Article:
[Policy brief] ‘Third Revised Draft Treaty on Business and Human Rights: Comments and Recommendations’

Published 25 October 2021

UN Human Rights Council, Geneva. Photo: UN Photo/Jean-Marc Ferré.

The business and human rights treaty needs to be much better aligned with lessons learnt from other relevant fields. That is including the broader business and human rights fields, private international law, and criminology, states a new policy brief by the T.M.C. Asser Institute. The 3rd revised draft of the legally binding instrument to regulate, in international human rights law, the activities of transnational corporations and other business enterprises, was published in August 2021. This text is based on a series of consultations and inter-State negotiations that have taken place since 2014. Early October, the Asser Institute hosted an expert meeting to discuss the revised draft, based on which an inter-university group of academics prepared a policy brief.

In ‘Third Revised Draft Treaty on Business and Human Rights: Comments and Recommendations’, the authors consider a selection of three policy areas that relate to questions at the heart of the treaty. That is prevention and due diligence; liability and regulation; and access to remedy. It focuses on a number of issues. For instance, the divergences between the current treaty and the UN Guiding Principles on Business and Human Rights and the mismatching of the right to remedy and the obligations on access to remedy and liability. The treaty is also likely to collide with the principles of private international law. Furthermore, lessons taken from the legal and administrative prevention and control measures adopted by States are taken into account.

The current brief is not an exhaustive response to the various revisions made in the third draft. While numerous political controversies surround the treaty, the focus is on analysing its utility, where it was adopted, in responding to corporate human rights abuses. The main parameters of the treaty are relatively settled, so the feedback focuses on suggestions consistent with the current paradigm. The first section of the brief focuses on the areas of incoherence within the third revised draft. The second section proposes recommendations going forward.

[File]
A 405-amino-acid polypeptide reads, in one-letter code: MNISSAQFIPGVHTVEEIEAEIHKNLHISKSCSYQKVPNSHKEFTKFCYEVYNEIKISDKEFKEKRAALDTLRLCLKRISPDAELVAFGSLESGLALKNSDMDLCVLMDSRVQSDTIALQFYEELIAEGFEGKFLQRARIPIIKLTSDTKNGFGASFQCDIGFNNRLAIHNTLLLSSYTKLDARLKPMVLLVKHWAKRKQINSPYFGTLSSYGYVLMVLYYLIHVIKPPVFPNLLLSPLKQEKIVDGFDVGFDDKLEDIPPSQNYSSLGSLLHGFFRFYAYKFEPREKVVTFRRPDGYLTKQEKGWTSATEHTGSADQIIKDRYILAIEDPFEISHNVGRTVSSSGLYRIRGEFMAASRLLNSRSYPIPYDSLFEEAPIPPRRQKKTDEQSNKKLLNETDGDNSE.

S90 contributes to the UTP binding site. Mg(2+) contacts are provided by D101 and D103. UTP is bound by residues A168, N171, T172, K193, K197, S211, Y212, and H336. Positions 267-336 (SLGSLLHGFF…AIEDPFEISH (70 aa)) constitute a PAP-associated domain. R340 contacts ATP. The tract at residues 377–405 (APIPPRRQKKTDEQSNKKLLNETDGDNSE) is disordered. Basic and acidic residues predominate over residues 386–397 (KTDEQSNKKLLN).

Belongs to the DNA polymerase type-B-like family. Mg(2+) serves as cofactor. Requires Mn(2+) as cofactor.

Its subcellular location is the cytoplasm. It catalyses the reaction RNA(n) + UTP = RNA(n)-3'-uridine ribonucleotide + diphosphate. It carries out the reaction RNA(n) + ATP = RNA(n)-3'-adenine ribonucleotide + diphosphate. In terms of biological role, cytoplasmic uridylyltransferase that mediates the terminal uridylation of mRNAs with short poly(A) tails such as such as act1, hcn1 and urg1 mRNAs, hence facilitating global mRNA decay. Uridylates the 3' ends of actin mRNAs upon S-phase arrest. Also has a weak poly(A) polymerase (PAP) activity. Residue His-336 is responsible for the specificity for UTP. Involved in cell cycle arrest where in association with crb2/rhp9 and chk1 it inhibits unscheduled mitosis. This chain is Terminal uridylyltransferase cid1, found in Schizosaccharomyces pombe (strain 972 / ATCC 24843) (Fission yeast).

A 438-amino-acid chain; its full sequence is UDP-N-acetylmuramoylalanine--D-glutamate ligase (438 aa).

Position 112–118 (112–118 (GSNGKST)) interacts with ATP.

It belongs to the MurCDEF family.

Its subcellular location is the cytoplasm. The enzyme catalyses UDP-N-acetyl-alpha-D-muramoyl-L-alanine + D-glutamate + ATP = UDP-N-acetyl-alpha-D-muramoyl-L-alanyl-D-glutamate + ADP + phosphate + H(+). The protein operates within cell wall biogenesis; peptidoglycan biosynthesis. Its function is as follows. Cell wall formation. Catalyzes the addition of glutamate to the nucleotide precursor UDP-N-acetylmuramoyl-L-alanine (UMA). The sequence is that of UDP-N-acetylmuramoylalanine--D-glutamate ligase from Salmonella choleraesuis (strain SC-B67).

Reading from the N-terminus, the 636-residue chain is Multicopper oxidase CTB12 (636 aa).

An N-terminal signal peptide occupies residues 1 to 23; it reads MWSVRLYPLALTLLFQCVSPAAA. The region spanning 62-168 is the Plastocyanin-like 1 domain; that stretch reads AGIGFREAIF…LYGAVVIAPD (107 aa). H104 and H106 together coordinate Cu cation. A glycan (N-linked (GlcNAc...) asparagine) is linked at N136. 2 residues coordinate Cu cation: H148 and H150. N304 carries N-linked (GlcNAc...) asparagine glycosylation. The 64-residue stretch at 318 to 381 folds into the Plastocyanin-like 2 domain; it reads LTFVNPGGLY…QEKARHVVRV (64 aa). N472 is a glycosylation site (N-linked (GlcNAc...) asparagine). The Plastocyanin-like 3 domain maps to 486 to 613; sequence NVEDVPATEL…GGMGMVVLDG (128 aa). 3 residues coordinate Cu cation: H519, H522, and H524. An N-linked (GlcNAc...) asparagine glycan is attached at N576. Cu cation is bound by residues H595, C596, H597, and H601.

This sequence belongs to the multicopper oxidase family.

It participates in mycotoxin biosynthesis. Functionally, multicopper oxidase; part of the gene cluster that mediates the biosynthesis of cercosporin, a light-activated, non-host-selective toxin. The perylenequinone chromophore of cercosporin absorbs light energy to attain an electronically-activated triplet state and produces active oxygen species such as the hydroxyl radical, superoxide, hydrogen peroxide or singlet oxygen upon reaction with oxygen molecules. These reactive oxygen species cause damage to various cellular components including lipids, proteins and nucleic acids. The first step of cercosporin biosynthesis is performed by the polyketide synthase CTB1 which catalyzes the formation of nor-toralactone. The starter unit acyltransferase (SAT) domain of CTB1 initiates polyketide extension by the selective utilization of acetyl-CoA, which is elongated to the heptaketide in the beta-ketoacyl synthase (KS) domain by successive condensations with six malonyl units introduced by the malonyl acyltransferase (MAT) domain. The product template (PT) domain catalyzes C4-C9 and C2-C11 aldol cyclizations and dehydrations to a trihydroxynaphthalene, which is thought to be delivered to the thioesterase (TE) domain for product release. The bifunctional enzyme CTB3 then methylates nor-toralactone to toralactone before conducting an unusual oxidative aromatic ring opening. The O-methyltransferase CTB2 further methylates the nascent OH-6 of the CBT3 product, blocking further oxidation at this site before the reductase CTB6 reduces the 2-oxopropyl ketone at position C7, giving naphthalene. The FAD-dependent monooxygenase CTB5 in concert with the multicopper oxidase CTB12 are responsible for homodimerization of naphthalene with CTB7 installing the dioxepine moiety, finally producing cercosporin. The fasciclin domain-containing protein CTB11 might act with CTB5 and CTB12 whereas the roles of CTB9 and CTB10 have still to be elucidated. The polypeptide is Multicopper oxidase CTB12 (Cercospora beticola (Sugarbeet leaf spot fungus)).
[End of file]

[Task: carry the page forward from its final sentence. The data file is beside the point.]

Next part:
Four recommendations are put forward for the next round of negotiations occurring this week:

  • to align corporate obligations with the UNGPs
  • to move beyond ‘prevent and punish’ paradigms towards ‘remedy and governance’,
  • to move back to a more principle-based approach rather than creating new regulatory regimes,
  • and focusing on a more holistic approach to reforming corporate culture with regard to the role of the corporation.

Further reading
Read the full policy brief in which Ben Grama, Antoine Duval, Annika van Baar, and Lucas Roorda articulate their critique of the third revised draft of the business and human rights treaty and put forward recommendations for how the treaty negotiations going forward. The authors are part of the business and human rights working group of the Netherlands Network for Human Rights Research, which was launched at the Asser Institute in 2017. This policy brief follows an expert consultation between NGOs and academics held at the Asser Institute on 7 October.